Construction industry accounts for a large proportion of greenhouse gas emissions, one of the main reasons of climate crisis. Today, many architects address this issue turning to carbon-neutral buildings, when carbon emissions are minimised at all stages, including the manufacturing processes, during construction and use. Carbon-neutral buildings, which feature climate-positive initiatives so that the net carbon footprint over time is zero, are becoming more common.
Two architecture firms from Canada – Dialog and Smoke Architecture – have collaborated to design Canada’s “first-ever mass timber, net-zero carbon, higher-education facility”. The project, called A-Block Building Expansion, is a 13,935 square metres addition to the existing building at Centennial College of Applied Arts and Technology. The six-storey extension will be constructed with cross-laminated timber (CLT) manufactured using locally sourced wood.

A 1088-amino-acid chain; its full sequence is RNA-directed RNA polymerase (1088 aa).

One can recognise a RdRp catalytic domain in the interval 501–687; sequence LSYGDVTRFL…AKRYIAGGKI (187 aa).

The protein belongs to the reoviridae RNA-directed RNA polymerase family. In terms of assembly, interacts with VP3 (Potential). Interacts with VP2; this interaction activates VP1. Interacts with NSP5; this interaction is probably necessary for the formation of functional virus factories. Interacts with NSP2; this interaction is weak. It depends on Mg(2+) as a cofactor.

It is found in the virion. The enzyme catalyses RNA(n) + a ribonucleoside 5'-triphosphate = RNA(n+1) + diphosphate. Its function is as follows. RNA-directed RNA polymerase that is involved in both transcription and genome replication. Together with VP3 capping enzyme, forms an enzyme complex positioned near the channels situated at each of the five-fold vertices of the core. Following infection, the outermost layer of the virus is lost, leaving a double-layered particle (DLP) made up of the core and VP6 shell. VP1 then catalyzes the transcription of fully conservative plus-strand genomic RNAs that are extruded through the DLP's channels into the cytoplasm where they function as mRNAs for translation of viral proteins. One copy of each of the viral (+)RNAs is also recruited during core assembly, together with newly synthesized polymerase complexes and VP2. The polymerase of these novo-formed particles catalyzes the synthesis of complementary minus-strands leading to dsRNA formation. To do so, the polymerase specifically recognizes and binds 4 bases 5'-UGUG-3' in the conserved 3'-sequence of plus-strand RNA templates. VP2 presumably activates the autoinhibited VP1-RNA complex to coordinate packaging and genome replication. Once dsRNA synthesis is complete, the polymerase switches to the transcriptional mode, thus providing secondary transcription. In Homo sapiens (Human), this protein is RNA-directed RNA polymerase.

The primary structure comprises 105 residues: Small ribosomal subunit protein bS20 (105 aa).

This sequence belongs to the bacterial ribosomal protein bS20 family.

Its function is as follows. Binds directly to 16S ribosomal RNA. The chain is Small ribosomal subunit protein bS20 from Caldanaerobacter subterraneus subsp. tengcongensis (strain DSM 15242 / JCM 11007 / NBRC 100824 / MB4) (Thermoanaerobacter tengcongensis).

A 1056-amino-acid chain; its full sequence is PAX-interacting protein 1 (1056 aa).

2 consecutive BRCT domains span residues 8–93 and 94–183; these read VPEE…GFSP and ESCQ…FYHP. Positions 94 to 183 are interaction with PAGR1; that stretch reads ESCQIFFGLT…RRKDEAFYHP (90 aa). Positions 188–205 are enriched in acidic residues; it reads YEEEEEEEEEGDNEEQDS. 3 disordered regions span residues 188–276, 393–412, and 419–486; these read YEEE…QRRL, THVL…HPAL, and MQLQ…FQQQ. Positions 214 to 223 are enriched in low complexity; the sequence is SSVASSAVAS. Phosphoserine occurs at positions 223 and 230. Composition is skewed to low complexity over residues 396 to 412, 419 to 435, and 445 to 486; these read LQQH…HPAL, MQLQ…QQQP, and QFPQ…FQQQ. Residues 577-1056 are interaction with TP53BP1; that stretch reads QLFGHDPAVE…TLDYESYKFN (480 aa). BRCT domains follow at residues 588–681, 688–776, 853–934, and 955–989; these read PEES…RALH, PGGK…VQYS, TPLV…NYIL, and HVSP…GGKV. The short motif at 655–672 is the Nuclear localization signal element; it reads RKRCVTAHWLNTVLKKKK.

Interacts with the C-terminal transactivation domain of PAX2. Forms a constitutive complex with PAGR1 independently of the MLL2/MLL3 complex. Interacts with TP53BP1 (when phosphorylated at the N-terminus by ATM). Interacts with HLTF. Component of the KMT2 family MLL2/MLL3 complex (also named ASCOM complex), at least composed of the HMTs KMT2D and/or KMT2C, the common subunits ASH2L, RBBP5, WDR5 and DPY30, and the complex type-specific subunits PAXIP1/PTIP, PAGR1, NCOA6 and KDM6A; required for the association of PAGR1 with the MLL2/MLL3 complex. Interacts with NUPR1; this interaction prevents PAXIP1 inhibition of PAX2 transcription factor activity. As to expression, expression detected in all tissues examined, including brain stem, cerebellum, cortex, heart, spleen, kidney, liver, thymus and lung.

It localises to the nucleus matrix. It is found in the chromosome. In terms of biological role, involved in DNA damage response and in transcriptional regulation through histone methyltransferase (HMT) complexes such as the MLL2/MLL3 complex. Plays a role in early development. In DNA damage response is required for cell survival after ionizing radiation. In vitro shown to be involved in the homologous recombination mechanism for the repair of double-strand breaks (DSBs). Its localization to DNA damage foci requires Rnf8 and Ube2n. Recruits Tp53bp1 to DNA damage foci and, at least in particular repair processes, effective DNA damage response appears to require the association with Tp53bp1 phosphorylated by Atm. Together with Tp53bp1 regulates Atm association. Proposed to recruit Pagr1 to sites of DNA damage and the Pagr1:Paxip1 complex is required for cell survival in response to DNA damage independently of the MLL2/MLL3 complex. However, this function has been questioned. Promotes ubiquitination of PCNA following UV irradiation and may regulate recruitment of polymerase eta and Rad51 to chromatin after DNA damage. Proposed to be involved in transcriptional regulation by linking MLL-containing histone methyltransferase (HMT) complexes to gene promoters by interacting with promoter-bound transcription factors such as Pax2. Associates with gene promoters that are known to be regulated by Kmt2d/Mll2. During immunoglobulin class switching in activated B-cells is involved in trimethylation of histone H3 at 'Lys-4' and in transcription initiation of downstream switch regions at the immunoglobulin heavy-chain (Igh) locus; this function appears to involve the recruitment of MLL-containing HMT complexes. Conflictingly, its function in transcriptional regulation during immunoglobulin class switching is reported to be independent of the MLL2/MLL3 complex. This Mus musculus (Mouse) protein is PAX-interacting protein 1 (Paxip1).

As well as the use of wood, which traps carbon, to get the carbon-neutral status, the structure will also feature photovoltaic panels on its rooftop and produce enough energy on-site to offset the annual greenhouse gas emissions associated with construction operations.
The team claims that the concept of the building is heavily informed by designs from Canada’s Indigenous peoples, also known as First Nations, and is rooted in the idea of Two-Eyed Seeing from Albert Marshall, an Elder of the Mi’kmaw Nation, that to help support reconciliation with Inuit and Metis peoples.